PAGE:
Because if local, decentralised generation and storage extend down to domestic users on a large scale (as many hope it will), energy provision will cease to be an exclusively one-way street.
It means customers could become energy producers – managers of this commodity rather than passive consumers.
The rise of the “prosumer” has the potential to change customers’ relationships with energy companies – and that could mean a change in the exchanges we have with them.
And that’s the point. Communications should be a two-way conversation.
We live in an age when the opportunities for conversations, for dialogue, have never been greater. We have the internet, we have social media and we have mobile devices.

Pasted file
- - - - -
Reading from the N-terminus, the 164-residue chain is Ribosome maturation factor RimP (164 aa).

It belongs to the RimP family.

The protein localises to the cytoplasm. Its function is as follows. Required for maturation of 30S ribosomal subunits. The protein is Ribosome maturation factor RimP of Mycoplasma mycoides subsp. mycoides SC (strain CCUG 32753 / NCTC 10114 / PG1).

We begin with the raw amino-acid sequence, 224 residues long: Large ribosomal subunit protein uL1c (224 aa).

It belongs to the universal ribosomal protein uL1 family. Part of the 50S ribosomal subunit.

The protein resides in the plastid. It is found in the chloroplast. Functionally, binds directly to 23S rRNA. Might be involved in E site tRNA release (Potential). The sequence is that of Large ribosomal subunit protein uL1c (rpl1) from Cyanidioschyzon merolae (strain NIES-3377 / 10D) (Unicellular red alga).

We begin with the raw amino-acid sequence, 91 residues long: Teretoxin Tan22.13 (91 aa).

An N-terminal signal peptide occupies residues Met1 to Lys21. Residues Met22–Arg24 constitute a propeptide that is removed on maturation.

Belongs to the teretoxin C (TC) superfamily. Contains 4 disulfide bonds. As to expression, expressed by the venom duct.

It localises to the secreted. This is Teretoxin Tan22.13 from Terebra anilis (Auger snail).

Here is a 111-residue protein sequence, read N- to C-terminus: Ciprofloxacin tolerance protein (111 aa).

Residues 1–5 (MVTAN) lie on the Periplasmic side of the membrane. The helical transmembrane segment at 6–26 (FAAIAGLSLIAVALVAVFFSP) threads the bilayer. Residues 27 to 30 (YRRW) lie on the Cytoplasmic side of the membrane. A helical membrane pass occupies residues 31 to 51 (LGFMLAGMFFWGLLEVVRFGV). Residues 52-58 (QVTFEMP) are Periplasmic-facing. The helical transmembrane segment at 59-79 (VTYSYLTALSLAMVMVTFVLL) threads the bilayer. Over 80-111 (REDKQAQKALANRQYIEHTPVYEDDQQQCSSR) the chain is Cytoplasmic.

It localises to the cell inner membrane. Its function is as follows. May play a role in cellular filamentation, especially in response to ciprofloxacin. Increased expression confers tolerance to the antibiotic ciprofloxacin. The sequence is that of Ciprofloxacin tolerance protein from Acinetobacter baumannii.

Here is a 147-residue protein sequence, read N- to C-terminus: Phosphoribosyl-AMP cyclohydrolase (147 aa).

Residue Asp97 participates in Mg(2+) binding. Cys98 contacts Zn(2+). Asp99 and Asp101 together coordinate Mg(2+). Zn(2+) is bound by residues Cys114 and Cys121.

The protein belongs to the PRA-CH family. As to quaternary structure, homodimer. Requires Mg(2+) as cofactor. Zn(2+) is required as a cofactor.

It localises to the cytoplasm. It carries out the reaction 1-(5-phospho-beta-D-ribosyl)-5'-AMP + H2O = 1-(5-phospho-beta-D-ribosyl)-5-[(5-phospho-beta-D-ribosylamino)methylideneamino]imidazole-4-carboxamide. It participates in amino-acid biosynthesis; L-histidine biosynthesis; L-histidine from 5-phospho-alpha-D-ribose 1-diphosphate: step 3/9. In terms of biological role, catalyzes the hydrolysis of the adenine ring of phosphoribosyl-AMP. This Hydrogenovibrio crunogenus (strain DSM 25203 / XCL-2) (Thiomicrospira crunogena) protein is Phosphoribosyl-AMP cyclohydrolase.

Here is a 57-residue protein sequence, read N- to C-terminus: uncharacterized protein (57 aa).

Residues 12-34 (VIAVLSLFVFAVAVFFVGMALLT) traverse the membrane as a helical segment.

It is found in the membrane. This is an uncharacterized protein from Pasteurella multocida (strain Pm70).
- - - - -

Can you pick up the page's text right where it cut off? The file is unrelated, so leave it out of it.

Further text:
Communications between consumer facing organisations and their customers through these channels is normal and it is expected.
So, how can they elevate their communications strategy?
At Aspectus, we encourage our clients to think of the media as a connected world spanning social media, publications and their own website. To communicate effectively with their target audience, utilities must understand the value of top quality content, consistent messaging and interactivity.
Good communications – getting your message across in today’s world – is all about having a continuous and positive conversation. But it goes further than that. It’s crucial that content – whether it’s written or visual – is fully optimised around keywords that are built into organisations’ websites. This will have a direct impact on how companies are ranked under key terms by Google.